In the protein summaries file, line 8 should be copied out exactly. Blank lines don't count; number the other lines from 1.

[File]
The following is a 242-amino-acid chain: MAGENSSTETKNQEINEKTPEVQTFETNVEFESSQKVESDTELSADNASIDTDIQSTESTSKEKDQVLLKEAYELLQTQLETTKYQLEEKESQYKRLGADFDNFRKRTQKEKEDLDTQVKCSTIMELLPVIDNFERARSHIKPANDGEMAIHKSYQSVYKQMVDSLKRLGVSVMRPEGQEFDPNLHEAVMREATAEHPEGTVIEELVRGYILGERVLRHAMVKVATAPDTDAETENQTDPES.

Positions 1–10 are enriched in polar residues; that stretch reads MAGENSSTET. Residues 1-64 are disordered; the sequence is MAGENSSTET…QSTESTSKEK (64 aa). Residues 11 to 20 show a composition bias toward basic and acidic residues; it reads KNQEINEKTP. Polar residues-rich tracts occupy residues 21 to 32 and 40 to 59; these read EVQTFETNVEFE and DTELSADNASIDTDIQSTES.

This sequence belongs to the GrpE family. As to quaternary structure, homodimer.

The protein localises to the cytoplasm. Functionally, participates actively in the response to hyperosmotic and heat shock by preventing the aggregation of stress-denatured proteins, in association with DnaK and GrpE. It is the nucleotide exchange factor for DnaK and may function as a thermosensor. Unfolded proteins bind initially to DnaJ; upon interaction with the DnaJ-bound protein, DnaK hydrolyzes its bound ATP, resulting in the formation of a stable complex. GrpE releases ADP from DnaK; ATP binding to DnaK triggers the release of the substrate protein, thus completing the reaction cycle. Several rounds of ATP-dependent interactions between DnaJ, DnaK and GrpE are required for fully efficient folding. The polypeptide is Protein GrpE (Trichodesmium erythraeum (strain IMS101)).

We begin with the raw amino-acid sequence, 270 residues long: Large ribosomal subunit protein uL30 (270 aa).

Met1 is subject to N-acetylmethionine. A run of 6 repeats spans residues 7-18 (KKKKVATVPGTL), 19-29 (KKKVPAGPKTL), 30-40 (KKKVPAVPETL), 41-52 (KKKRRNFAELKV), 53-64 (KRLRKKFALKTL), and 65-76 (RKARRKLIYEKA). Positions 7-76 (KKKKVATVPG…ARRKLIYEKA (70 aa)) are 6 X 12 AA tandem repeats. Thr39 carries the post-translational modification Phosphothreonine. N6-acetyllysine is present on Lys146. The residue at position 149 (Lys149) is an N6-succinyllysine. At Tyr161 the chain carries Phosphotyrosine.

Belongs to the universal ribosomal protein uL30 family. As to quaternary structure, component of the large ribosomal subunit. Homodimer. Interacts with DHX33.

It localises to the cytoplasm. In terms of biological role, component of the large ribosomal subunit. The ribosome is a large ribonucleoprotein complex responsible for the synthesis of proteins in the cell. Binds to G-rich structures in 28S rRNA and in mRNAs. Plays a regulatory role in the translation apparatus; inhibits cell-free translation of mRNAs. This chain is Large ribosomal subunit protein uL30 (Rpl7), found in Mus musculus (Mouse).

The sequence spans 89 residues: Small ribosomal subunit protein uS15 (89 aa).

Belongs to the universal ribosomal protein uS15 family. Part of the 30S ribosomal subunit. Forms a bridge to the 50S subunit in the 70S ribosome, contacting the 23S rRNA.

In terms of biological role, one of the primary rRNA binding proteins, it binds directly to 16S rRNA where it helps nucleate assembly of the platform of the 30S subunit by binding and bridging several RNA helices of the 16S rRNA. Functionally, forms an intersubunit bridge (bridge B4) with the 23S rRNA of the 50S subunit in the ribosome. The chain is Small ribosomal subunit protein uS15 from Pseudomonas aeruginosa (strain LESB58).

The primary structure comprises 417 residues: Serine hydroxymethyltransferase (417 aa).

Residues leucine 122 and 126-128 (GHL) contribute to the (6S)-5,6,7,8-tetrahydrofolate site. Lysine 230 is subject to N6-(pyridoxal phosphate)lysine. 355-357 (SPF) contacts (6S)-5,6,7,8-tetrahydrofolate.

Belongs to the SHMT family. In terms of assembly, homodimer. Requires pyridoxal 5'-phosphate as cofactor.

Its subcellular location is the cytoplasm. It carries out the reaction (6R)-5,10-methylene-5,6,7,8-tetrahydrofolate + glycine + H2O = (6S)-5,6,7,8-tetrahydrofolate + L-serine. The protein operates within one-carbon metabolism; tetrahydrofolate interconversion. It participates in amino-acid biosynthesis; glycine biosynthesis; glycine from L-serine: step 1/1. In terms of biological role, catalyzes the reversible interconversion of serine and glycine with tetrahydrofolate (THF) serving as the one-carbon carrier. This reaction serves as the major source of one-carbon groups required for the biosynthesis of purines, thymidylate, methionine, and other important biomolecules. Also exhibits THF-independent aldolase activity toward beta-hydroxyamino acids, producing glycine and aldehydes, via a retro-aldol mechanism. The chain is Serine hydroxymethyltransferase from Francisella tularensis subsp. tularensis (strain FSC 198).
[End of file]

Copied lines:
It localises to the cytoplasm. In terms of biological role, component of the large ribosomal subunit. The ribosome is a large ribonucleoprotein complex responsible for the synthesis of proteins in the cell. Binds to G-rich structures in 28S rRNA and in mRNAs. Plays a regulatory role in the translation apparatus; inhibits cell-free translation of mRNAs. This chain is Large ribosomal subunit protein uL30 (Rpl7), found in Mus musculus (Mouse).